Business Resource Center

Considering a Business

Determine Your Entrepreneurial Compatibility

If you are unsure about whether or not you are ready to be an entrepreneur, online tests can help you determine your entrepreneurial readiness and aptitude. While the results of these tests cannot determine your potential success as a business owner, they can provide valuable insights about how you might engage in the entrepreneurial life. Self-examination and self-realization are the result of answering thought-provoking questions such as those found on these tests. They are also a great way to help you (and your loved ones) manage expectations about the road ahead should you transition into the life of a business owner.

The three online entrepreneur tests below consist of 20-40 multiple choice questions.

In addition to taking these tests, we recommend that you conduct your own research and talk to experienced entrepreneurs for a first-hand perspective on the dynamics of starting a business. There are many informative articles, videos, and podcasts available free of charge that can help you make a well-informed decision, and entrepreneurs are usually happy to talk about their experiences with those who are considering a similiar life path.

Generate Business Ideas

Perhaps you have considered working for yourself, but have a mental block when trying to visualize your “dream company”. Entrepreneurs start businesses for a variety of reasons. Some will realize that they can turn their hobby or interest (i.e. homemade goods, hand-made crafts or clothes, skillsets such as photography, working on cars, or cutting hair) into a profitable business. Others have started businesses by creating a product or service that solves a problem or inefficiency in society or the marketplace. Have you ever used a product or service and thought of ways it could function better? Maybe you have found a business idea!

You can generate business ideas by reading entrepreneurial magazines to learn about new technologies and the novel ways people are creating businesses across the globe. Entrepreneur magazine’s Business Idea Center is a great resource to help you match your skillset and interests with potential business options. Often, a person’s skillset may transfer between different industries, and the diversity of ideas and knowledge you bring to the table may possibly be used to create business opportunities.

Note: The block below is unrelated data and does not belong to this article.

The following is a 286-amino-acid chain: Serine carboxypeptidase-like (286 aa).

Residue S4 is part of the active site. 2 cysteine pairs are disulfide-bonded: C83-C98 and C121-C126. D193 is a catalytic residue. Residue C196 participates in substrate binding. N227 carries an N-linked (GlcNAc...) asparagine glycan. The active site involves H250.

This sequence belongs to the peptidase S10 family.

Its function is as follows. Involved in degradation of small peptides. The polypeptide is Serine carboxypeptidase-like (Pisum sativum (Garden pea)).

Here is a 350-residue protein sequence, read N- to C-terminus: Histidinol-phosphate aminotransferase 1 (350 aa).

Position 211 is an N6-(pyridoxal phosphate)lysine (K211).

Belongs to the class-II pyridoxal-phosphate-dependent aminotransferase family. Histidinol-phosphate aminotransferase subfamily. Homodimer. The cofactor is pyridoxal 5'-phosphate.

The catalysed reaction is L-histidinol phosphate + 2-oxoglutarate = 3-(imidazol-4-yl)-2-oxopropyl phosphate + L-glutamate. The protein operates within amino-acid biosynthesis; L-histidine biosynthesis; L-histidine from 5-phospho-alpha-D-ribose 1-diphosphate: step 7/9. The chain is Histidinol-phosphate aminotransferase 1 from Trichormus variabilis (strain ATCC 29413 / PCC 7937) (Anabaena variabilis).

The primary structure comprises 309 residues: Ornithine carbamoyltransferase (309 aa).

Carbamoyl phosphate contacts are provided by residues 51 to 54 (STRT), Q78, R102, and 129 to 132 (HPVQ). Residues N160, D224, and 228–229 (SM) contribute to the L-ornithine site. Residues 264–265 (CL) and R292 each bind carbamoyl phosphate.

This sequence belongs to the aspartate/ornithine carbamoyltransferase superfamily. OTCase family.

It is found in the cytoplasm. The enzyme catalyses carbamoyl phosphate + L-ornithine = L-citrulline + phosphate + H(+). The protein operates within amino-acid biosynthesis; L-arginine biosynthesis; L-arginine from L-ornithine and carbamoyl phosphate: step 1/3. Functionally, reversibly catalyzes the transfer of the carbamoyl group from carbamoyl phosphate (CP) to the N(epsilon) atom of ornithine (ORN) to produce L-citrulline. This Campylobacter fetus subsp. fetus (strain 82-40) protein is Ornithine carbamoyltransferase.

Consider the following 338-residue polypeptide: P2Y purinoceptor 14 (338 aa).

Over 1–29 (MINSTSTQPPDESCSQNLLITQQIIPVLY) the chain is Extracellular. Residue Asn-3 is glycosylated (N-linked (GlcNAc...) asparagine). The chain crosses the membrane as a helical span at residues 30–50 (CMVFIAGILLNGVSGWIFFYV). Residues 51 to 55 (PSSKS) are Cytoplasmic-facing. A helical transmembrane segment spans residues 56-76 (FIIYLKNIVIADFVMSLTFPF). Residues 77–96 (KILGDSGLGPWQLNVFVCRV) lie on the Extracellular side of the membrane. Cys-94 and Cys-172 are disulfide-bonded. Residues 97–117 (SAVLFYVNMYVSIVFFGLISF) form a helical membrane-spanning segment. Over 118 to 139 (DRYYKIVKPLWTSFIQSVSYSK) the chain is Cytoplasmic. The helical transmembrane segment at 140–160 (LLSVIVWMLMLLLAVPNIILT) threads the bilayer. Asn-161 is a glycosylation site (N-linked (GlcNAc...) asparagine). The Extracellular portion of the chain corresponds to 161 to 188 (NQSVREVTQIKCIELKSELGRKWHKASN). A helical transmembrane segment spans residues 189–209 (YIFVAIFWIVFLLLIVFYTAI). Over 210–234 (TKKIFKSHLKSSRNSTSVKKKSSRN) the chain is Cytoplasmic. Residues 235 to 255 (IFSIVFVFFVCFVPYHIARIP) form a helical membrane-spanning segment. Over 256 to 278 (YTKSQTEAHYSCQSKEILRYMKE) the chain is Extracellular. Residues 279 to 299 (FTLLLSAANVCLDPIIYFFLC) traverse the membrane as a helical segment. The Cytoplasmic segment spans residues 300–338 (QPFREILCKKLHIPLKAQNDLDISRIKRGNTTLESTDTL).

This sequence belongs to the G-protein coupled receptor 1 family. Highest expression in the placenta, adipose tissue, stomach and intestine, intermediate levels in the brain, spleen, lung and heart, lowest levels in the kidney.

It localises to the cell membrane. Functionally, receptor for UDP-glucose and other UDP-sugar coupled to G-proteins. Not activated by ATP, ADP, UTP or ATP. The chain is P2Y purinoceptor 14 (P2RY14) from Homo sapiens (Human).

If you are interested in commercializing a new technology, you can explore opportunities in licensing intellectual property (IP) by becoming familiar with technology commercialization (technology transfer) programs. These programs enable entrepreneurs to have access to technology developed at the national laboratories and universities in the state. For more information, visit the BRC's Technology Commercialization page

Vet Your Business Idea

Before you begin planning your business, you will want to vet your idea. There are a few important questions that must be answered affirmatively before spending any more time with it. This process is important because it reveals whether or not you are working with a potentially profitable idea that is desirable to a sizeable market.

You can ask…

  • Does my product or service solve a problem?
  • Is it something consumers would pay for?
  • Is it scalable (i.e. you can sell five hand-made scarves, but what about orders for 50,000) and repeatable (i.e. also called “sustainable”; for instance, you can only sell the moon rock that fell into your backyard once)?
  • Can it be sold in a neutral venue, such as a flea market, consignment shop, or crowdfunding website (see below for a description of crowdfunding) to determine market interest or lack thereof?
  • Does my product or service compete with other “solutions”? If so, is mine different enough to create value that others cannot?
  • What are my blind spots? (It is helpful to get feedback from a trusted advisor on your idea.)

The questions above are a few that are important, but you may discover others that are more relevant to your idea. Conducting your own research and asking your own questions is an important skill that entrepreneurs must develop.

Crowdfunding

Crowdfunding is a campaign you create for your product or service, post on a crowdfunding website (such as Kickstarter or Indiegogo), and promote to the general public. It usually involves a short video that explains your offering and shows people why they should be interested. These campaigns generally last one to three months and you set a monetary goal reflecting the amount you will need to develop your product or idea. Your campaign should be compelling enough that people “back” your idea through various tiers of giving, for which they receive a “reward” from you in exchange.

Many people have used crowdfunding as a way to both test demand for their products or services on the market and raise funds for their development. A great resource for developing a crowdfunding campaign is The Crowdfunding Bible, which is available online for free. It outlines the types of projects that are most suited to crowdfunding, how to set up a campaign, and the differences between the various crowdfunding websites so you can determine if this is a worthwhile option for you.